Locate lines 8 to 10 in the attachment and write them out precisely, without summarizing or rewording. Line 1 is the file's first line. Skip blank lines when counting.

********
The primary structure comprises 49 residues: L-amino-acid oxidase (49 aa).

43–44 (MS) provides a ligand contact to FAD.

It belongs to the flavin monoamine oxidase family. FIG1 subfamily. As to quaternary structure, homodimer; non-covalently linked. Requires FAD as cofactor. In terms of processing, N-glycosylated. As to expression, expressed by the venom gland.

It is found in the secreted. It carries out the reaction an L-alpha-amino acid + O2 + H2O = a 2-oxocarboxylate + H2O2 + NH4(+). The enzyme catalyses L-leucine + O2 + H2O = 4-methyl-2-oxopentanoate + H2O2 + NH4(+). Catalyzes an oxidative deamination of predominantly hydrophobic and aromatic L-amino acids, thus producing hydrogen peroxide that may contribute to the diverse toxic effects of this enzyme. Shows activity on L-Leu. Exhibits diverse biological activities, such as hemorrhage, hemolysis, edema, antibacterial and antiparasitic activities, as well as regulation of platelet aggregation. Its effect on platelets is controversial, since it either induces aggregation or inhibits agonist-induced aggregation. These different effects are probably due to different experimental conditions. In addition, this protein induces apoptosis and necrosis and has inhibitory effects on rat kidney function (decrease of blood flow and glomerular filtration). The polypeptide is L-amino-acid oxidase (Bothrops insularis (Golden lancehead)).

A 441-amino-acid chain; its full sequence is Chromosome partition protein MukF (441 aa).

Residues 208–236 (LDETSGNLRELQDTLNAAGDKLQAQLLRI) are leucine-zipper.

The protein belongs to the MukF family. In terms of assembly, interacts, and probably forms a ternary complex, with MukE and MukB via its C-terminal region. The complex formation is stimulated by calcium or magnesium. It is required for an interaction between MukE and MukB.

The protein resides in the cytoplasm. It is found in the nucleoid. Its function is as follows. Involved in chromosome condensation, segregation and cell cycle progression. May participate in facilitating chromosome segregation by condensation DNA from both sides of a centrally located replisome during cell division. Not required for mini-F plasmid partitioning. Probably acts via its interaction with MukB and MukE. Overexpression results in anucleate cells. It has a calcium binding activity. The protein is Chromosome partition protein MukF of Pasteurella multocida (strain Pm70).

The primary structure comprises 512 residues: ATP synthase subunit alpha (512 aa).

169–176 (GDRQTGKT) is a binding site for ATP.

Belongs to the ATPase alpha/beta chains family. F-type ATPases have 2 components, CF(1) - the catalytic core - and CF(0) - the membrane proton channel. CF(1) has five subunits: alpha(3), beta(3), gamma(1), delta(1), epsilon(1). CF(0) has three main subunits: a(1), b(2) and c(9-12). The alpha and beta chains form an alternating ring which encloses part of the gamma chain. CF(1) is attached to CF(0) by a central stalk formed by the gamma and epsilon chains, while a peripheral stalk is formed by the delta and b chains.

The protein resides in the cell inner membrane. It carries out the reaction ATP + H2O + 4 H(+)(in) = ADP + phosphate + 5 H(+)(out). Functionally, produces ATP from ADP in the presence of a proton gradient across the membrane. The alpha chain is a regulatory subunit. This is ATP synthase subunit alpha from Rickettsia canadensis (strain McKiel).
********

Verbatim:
The protein resides in the cytoplasm. It is found in the nucleoid. Its function is as follows. Involved in chromosome condensation, segregation and cell cycle progression. May participate in facilitating chromosome segregation by condensation DNA from both sides of a centrally located replisome during cell division. Not required for mini-F plasmid partitioning. Probably acts via its interaction with MukB and MukE. Overexpression results in anucleate cells. It has a calcium binding activity. The protein is Chromosome partition protein MukF of Pasteurella multocida (strain Pm70).

The primary structure comprises 512 residues: ATP synthase subunit alpha (512 aa).

169–176 (GDRQTGKT) is a binding site for ATP.